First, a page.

The goal of this project is to fabricate novel nano-engineered thin-film materials and measure their electromagnetic properties in the 1-100 GHz regime. The materials include nanostructured materials, composite ferromagnetic-ferroelectric materials, “left-handed” materials, and frequency-tunable materials. The materials can be fabricated using an ultra-high vacuum, eight-source sputtering system; a laser ablation system; and optical and e-beam lithography systems. The dielectric and magnetic properties can be engineered by patterning arrays of elements on two different length scales. Patterning on a scale comparable to the excitation wavelength-about 1 mm-will allow the development of artificial crystals (photonic band gap materials) in the microwave regime. Patterning on a scale much shorter than the wavelength, 10-100 nm, will allow the permittivity, permeability, and conductivity to be engineered and controlled to have new functionalities. Examples of such materials engineering include light- and field-tunable exchange coupling, low loss amorphous/nanoparticle composites, negative-ε negative-μ (“left handed”) systems, and ferroelectric-ferromagnetic multilayers. Measurements will be conducted on state-of-the-art, 100 GHz microwave test systems and cryogenic microwave probe stations.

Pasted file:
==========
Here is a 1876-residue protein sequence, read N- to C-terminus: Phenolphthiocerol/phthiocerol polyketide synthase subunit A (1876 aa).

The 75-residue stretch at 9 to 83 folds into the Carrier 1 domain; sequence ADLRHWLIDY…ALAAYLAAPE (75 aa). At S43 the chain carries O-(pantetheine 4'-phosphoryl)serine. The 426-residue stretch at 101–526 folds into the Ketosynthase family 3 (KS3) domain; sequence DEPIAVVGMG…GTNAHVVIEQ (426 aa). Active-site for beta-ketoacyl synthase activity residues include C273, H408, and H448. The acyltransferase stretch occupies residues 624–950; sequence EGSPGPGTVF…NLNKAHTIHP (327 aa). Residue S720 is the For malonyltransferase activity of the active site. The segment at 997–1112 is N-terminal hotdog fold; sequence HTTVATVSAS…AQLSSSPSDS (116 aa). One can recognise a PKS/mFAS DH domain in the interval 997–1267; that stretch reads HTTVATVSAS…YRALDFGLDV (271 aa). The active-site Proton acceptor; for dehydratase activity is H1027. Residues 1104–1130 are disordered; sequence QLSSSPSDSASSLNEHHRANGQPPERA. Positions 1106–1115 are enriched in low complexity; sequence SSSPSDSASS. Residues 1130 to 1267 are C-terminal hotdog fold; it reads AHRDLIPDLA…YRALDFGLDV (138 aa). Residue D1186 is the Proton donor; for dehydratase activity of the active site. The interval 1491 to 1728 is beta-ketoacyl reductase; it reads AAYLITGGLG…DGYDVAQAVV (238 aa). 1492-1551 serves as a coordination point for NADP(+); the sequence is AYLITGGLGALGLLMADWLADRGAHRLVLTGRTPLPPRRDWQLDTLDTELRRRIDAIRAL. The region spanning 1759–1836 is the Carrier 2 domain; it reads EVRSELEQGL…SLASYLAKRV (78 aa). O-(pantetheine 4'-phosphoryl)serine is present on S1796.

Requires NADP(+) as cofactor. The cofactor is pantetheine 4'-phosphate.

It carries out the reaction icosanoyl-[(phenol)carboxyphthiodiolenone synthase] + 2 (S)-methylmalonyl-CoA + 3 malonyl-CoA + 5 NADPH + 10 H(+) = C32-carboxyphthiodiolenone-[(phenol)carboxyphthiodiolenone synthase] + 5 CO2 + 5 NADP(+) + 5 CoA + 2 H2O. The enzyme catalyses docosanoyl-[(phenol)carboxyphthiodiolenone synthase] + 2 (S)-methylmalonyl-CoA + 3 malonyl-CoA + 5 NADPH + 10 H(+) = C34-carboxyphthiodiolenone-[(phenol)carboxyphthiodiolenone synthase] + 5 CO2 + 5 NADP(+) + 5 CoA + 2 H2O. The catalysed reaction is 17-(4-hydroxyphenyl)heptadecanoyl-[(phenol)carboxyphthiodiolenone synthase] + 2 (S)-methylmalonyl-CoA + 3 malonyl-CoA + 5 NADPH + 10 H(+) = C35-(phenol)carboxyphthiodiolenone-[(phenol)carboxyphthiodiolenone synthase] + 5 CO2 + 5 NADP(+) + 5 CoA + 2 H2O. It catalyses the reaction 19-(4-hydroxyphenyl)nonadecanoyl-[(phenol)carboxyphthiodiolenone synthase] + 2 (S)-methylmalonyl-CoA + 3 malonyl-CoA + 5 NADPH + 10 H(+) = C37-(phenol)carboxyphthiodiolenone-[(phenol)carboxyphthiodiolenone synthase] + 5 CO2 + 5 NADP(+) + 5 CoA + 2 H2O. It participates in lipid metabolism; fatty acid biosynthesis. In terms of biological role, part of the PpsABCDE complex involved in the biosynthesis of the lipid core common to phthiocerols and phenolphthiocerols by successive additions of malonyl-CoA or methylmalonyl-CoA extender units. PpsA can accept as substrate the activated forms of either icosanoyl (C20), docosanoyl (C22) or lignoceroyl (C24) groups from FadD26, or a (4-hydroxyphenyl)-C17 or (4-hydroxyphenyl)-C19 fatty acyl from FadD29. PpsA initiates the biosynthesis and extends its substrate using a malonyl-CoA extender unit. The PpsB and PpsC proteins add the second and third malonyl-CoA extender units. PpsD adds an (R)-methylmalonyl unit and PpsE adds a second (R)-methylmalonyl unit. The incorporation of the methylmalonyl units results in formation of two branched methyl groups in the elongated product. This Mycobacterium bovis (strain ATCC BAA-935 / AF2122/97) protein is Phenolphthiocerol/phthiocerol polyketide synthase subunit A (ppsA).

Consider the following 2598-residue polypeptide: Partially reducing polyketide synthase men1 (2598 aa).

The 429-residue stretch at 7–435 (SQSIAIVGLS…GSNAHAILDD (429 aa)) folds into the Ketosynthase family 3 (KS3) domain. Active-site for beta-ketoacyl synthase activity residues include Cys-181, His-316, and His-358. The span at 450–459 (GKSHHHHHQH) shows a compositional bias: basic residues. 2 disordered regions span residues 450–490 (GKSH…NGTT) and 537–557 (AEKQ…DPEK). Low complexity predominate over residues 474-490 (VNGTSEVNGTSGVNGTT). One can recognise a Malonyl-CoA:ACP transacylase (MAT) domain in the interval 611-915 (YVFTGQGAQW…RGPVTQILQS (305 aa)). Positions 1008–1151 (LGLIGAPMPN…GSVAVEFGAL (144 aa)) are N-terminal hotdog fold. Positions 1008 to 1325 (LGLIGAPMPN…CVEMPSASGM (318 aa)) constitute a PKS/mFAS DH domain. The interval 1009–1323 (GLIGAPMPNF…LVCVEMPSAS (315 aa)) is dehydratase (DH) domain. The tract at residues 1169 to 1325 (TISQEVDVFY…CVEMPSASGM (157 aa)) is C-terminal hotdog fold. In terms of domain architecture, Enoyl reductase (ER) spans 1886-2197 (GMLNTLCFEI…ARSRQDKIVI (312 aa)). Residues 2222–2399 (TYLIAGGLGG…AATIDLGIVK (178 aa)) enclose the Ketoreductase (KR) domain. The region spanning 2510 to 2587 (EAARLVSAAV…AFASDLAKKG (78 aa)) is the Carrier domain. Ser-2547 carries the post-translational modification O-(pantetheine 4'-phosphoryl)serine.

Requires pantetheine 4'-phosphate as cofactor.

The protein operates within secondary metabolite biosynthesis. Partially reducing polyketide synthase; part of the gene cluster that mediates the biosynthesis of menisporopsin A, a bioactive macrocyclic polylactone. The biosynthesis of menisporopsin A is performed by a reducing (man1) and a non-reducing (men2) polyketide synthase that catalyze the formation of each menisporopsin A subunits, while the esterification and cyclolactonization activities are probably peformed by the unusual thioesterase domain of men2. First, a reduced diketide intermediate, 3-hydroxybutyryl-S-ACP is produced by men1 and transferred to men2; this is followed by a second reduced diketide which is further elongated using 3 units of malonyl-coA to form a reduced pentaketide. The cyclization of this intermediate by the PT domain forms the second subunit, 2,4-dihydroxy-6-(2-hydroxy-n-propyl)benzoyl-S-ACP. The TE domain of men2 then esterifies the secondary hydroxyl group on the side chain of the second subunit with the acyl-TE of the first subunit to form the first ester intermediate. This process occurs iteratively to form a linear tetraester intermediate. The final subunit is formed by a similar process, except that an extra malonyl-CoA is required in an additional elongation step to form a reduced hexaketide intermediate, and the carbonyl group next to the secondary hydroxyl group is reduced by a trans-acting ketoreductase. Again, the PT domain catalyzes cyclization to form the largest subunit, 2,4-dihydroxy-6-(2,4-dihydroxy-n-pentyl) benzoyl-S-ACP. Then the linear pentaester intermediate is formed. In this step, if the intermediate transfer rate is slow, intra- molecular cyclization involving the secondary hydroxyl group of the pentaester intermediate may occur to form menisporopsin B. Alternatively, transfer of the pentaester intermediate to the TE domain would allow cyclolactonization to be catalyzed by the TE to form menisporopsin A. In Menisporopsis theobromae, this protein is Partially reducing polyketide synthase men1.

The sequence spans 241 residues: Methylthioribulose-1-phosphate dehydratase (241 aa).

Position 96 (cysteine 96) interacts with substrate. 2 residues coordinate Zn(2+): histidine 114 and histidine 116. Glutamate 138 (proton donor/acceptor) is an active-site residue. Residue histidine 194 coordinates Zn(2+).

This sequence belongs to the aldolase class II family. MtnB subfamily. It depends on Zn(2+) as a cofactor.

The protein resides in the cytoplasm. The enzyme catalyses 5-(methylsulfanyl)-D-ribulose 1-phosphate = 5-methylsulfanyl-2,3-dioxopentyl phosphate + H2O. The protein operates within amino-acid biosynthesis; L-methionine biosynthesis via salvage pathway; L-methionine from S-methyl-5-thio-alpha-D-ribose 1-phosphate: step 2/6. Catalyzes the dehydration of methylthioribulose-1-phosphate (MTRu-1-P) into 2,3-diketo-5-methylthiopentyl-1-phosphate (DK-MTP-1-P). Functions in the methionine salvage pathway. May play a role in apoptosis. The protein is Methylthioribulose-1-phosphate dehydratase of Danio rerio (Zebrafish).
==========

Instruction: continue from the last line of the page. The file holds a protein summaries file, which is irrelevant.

Ferroelectric; Ferromagnetic; Frequency-tunable materials; High frequency; Metamaterials; Microwave materials; Photonic bandgap;